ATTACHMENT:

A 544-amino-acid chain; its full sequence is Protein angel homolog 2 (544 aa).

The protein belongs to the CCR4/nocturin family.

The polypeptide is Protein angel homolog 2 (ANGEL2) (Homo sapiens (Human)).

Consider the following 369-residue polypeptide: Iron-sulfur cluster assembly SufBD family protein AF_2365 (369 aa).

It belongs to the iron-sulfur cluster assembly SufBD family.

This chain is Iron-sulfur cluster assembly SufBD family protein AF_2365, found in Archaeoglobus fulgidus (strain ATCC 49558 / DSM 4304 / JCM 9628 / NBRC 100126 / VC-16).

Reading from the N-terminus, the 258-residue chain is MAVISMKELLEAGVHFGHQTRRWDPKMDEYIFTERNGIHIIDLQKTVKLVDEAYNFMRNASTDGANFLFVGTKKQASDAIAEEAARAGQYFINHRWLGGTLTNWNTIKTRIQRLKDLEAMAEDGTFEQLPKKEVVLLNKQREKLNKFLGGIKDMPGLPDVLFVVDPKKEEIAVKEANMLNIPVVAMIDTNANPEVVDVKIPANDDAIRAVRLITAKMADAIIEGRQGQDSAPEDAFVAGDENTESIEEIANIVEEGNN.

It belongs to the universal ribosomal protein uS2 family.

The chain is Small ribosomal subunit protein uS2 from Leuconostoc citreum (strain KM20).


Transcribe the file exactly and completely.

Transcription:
A 544-amino-acid chain; its full sequence is Protein angel homolog 2 (544 aa).

The protein belongs to the CCR4/nocturin family.

The polypeptide is Protein angel homolog 2 (ANGEL2) (Homo sapiens (Human)).

Consider the following 369-residue polypeptide: Iron-sulfur cluster assembly SufBD family protein AF_2365 (369 aa).

It belongs to the iron-sulfur cluster assembly SufBD family.

This chain is Iron-sulfur cluster assembly SufBD family protein AF_2365, found in Archaeoglobus fulgidus (strain ATCC 49558 / DSM 4304 / JCM 9628 / NBRC 100126 / VC-16).

Reading from the N-terminus, the 258-residue chain is MAVISMKELLEAGVHFGHQTRRWDPKMDEYIFTERNGIHIIDLQKTVKLVDEAYNFMRNASTDGANFLFVGTKKQASDAIAEEAARAGQYFINHRWLGGTLTNWNTIKTRIQRLKDLEAMAEDGTFEQLPKKEVVLLNKQREKLNKFLGGIKDMPGLPDVLFVVDPKKEEIAVKEANMLNIPVVAMIDTNANPEVVDVKIPANDDAIRAVRLITAKMADAIIEGRQGQDSAPEDAFVAGDENTESIEEIANIVEEGNN.

It belongs to the universal ribosomal protein uS2 family.

The chain is Small ribosomal subunit protein uS2 from Leuconostoc citreum (strain KM20).